The Immortal Brexit Conspiracy Theory

Computer ports

Computer portsSo now we know. After three years of investigation at huge expense to the taxpayer, the Information Commissioner has found no evidence that Cambridge Analytica and its phantom Russian backers had any significant influence on the Brexit referendum. Now the natural question is how such an obvious conspiracy theory came to be taken seriously by a supposedly well-informed political class in the first place.

In truth, it’s not especially hard to explain the establishment’s irrational behaviour since the Brexit referendum. The endless search for scapegoats and shadowy international players is a helpful distraction from any meaningful introspection.

Whether it’s Russian trolls, social media manipulation or adverts on buses, the search for some explanatory Brexit aberration continues unabated.

While this sudden diversion down Conspiracy Cul-de-sac is a mystery to the average Brexit voter, it makes perfect sense to a large class of people who’ve spent their whole lives exercising political and cultural authority. How else can they explain that authority being rejected in the most spectacular fashion at the very moment it mattered most?

The Cambridge Analytica and Boris Bus controversies are proof positive that our cultural and political establishment have been living in a self-reinforcing bubble for many decades now. As a result of this detachment from our shared reality, a large chunk of the political class remains psychologically unable to grasp that the majority of the electorate sees a very different world to the one they inhabit. After all, if most voters believed the European Union was a net benefit, Britain would simply have voted Remain.

Not only that, but the media’s hysterical reaction to Cambridge Analytica and the Boris Bus also confirms what Brexiteers have suspected for some years now…yes, the Remain establishment really does believe the electorate is irretrievably stupid. I can now make this claim with confidence because the groundless conspiracy theories surrounding the referendum are dependent upon the gullibility of the electorate; they simply won’t work without that vital component.

Consider the case of Cambridge Analytica. For the conspiracy theory to work, it’s necessary to believe that online political ads possess an almost magical power to influence opinions. This fanciful idea also serves to bolster the already inflated self-image of the Remainer elite. After all, they are not influenced by Facebook ads, therefore it follows that only the ill-informed or less capable would be susceptible to such pernicious and dishonest propaganda.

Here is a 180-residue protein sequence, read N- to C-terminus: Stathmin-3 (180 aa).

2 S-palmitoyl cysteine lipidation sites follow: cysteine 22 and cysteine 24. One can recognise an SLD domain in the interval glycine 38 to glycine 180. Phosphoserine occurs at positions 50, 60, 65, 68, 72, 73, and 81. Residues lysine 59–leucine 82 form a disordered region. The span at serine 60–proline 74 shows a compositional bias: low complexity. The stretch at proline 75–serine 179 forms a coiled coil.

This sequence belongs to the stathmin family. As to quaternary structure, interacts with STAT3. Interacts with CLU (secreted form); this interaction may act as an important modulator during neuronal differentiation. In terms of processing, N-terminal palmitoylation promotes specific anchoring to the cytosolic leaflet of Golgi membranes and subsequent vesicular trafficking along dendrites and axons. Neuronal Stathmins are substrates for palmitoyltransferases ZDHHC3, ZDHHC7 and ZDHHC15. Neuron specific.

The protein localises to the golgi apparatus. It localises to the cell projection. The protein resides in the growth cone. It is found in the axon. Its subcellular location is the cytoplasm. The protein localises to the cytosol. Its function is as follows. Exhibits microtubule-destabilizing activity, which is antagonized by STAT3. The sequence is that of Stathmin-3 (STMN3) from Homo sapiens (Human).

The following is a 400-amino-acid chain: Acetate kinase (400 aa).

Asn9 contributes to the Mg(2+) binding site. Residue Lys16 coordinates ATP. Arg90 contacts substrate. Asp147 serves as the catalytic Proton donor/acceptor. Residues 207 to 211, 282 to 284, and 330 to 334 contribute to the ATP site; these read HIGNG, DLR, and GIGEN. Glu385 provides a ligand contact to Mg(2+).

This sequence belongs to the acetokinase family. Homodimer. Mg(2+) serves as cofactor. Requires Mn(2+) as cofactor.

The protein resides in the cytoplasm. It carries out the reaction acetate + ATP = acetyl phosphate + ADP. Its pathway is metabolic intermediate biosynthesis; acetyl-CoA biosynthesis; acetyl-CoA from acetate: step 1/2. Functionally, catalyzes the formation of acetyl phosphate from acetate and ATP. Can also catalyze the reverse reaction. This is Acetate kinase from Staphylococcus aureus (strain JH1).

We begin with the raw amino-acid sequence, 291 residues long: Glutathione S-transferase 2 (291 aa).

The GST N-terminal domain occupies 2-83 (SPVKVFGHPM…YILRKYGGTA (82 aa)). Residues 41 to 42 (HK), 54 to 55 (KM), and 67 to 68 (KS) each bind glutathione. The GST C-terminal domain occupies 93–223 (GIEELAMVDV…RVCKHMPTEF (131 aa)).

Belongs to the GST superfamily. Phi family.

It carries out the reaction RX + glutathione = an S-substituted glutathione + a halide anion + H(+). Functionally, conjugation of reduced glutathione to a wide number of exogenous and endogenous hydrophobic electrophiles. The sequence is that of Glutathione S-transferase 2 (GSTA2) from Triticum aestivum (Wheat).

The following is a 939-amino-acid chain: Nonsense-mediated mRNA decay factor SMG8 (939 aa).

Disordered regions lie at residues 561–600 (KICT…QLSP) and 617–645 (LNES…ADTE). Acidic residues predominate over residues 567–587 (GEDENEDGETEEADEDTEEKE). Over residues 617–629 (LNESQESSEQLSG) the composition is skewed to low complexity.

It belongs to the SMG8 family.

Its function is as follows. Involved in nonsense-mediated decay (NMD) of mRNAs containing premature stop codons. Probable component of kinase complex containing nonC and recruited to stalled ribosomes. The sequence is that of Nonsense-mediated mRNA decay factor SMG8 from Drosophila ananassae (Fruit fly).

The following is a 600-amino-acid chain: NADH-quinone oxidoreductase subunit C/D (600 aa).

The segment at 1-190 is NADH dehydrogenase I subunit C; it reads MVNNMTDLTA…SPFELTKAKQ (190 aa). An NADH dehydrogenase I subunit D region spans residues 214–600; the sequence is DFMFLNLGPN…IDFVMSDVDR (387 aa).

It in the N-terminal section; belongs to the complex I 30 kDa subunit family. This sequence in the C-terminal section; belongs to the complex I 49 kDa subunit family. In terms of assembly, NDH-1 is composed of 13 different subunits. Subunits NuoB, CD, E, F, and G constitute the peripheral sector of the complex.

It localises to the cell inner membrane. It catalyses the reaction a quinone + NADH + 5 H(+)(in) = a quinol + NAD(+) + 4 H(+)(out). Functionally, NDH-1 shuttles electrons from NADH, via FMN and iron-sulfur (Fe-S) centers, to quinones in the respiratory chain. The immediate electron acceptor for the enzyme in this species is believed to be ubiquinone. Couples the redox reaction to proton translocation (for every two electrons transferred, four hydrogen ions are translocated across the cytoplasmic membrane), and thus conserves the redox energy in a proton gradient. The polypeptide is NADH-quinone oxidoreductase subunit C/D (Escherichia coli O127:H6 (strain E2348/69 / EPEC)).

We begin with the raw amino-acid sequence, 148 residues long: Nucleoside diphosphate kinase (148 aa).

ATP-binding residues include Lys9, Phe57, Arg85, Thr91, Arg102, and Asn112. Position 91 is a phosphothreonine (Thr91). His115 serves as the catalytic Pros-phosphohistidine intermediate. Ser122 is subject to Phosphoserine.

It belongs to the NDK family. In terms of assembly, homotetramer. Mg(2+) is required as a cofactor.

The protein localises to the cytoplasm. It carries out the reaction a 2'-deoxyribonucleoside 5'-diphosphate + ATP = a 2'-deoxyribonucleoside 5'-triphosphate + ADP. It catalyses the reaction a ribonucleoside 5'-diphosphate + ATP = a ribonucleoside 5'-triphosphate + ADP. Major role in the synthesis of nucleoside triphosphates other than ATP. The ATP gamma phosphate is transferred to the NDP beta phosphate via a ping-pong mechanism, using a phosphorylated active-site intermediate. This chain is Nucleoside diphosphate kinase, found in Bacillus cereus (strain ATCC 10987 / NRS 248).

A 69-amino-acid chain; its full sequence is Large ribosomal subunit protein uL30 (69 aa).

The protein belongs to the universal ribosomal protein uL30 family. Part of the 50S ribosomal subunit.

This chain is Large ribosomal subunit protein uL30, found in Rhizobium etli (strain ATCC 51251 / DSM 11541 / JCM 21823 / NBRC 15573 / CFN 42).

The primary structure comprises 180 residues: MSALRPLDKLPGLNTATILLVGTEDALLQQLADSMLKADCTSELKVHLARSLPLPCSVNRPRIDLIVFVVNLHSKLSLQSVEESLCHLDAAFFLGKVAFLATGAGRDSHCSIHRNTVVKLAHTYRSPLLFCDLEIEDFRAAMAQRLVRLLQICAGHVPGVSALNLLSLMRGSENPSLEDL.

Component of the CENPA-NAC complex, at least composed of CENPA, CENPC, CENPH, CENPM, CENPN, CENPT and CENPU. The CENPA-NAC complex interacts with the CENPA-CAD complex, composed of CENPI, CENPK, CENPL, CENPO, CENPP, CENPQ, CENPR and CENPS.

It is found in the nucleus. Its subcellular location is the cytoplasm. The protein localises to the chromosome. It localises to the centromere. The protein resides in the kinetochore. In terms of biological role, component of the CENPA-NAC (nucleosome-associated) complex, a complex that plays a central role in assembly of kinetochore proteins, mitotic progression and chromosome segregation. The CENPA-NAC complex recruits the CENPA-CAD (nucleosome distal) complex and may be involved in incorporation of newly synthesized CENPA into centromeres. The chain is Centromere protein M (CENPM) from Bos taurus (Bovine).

The ludicrous overreaction to the Boris Bus is another version of the same mass hysteria. In order to take it seriously, one must believe that a slogan painted on public transport possesses some mystical power to influence the minds of the electorate. Not the sensible people who voted to remain, mind you, just the ones who disobeyed the establishment.

As with all conspiracy theories, the problem is that there’s no evidence to support any of these ideas. Have you ever met anyone who’s changed their mind after seeing a Facebook ad or the Boris Bus? Sure, there may be a handful, but attributing a majority of over 1.3 million to a statement on the side of a bus is simply beyond the pale. If a single bus was such a powerful tool, why didn’t the Remain campaign just get two buses, or even a fleet? Job done, surely.

This is why the Brexit (and Trump) conspiracy theories will continue indefinitely. They allow our cultural and political elites to avoid facing the difficult truth that their reign has not been nearly as benign as they think.

Everyone likes to be a hero, and to suddenly find out you’re really a villain is very hard to deal with, so the conspiracy fantasists are here to stay.

Image courtesy of Pakize Ozturk at

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